John Ritenbaugh maintains that Ecclesiastes 3:10-15 constitutes a useful roadmap for the confusing labyrinth of life. God's ways are inscrutable to most people; grasping these revelations requires a special gift. Unless God calls us and gifts us with this insight, we will have absolutely no clue as to our eventual purpose, explaining why eternity has been planted in our hearts. God has given gifts to all men. He has revealed to all of mankind knowledge of His existence through public observation of the creation (Romans 1:18-20). It takes greater 'faith' to believe in evolution. God also gave mankind a conscience as a kind of wired-in moral law (Romans 2:14-15) establishing a basic standard of morality. God has given the entire human race a grasp of the concept of eternity (Ecclesiastes 3:11). Only those called by God are given further detailed instructions of God's grand design, making living by faith possible. God will add understanding as we are able to make use of it. Fear of God, the beginning of understanding, holds us on track, keeping us in alignment with God. We must learn that the time and the events God has set are unchangeable; whatever God does endures forever. We must trust God's timing on everything. Compared to our fallible or haphazard timing, God "runs a tight ship." What God has purposed will be done. We are obligated to submit to His creativity, trusting that He will bring to fruition what He has purposed; we are His workmanship, fashioned to perform good works—our permanent assignment regardless of the circumstances. Past, present, and future are inextricably bound together as a continuous stream; God alone controls the historical segments, giving us practical experience as to what works and what does not. The circularity of history provides instructive correction and guidance, enabling us multiple opportunities to repent and overcome. In the life of the called, everything matters. The work of God endures forever. We are known by God; He is in control. Judgment is a prominent t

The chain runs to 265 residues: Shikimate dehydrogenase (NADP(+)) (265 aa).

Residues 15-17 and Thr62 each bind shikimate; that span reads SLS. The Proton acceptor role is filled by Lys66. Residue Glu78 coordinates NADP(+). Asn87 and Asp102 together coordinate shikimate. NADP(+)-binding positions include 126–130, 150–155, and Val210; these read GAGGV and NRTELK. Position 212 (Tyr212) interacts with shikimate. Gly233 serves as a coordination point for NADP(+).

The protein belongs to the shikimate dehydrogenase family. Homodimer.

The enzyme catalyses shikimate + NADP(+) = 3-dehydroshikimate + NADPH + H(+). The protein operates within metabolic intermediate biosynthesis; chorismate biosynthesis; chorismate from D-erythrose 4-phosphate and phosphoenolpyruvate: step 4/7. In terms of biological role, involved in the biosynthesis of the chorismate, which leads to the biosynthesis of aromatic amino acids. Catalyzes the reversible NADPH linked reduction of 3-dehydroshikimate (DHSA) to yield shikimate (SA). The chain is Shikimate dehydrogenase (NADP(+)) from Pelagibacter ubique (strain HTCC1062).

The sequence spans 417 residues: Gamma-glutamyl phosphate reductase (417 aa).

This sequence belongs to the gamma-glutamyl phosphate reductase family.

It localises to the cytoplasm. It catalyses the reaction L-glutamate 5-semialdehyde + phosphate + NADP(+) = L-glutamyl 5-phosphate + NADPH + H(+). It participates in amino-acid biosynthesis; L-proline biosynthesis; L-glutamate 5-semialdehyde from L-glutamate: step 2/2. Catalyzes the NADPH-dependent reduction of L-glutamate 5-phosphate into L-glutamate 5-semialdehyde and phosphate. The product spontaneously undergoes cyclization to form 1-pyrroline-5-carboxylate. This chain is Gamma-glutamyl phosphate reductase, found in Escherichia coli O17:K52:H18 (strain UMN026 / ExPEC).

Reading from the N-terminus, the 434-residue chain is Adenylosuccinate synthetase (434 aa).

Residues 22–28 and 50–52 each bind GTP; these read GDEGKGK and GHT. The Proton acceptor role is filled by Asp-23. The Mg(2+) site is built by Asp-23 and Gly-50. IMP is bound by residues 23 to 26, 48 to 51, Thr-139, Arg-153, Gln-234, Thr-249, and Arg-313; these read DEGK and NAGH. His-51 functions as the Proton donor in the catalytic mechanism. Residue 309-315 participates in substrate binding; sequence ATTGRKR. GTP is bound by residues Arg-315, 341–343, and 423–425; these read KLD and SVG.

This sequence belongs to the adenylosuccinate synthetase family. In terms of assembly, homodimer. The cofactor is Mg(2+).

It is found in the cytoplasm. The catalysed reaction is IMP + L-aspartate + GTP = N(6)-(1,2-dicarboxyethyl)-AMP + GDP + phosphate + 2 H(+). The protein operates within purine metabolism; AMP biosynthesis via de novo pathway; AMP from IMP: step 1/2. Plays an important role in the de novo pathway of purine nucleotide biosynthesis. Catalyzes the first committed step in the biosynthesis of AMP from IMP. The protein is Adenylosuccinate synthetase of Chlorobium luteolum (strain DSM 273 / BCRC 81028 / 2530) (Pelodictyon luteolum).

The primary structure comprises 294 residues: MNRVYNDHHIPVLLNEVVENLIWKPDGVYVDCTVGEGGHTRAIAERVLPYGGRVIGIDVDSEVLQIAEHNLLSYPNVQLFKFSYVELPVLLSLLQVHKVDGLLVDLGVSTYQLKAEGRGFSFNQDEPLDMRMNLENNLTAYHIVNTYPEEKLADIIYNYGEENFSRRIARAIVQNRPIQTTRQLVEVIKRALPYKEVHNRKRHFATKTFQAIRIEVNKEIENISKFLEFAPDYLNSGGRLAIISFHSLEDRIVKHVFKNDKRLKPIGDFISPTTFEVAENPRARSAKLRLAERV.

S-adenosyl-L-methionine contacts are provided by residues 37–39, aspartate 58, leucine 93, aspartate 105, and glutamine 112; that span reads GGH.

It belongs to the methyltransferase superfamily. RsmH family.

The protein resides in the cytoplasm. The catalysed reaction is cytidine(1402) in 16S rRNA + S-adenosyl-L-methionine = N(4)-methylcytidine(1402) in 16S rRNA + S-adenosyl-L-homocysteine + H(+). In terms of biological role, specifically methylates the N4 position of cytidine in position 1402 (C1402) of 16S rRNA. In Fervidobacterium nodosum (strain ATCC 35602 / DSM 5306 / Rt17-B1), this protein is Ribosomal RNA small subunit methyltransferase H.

One of the lessons of Ecclesiastes is that God is intimately involved in the lives and futures of those He has called into His purpose. To this end, He has given His people tremendous gifts that, if properly used, will build their faith and draw them closer to God. John Ritenbaugh encourages us that we matter to God: He wants to see us succeed in life and be prepared for life in His Kingdom.
God's sovereignty and free moral agency set up a seeming paradox. John Ritenbaugh shows just how much choice we have under God's sovereign rule.
John Ritenbaugh teaches that forgiveness is only the beginning of the grace process, enabling us to grow or mature into the full stature of Christ. Grace eliminates the possibility of boasting or self-glory because all we have accomplished has been accomplished only because of what He gave. We are to follow the example of our Elder Brother, who although He did not consider it robbery to be equal with God, nevertheless made Himself of no reputation (Philippians 2:6), becoming, as it were, a child. Jesus is not against greatness, but He wants it to be given by God and God is going to give it to those who are in harmony with His law and His way of life. Everybody is to build on the same foundation, using those gifts which God empowered them. Paul insists that the very fact you are under grace is what nails you to the floor, that you have got to obey the law.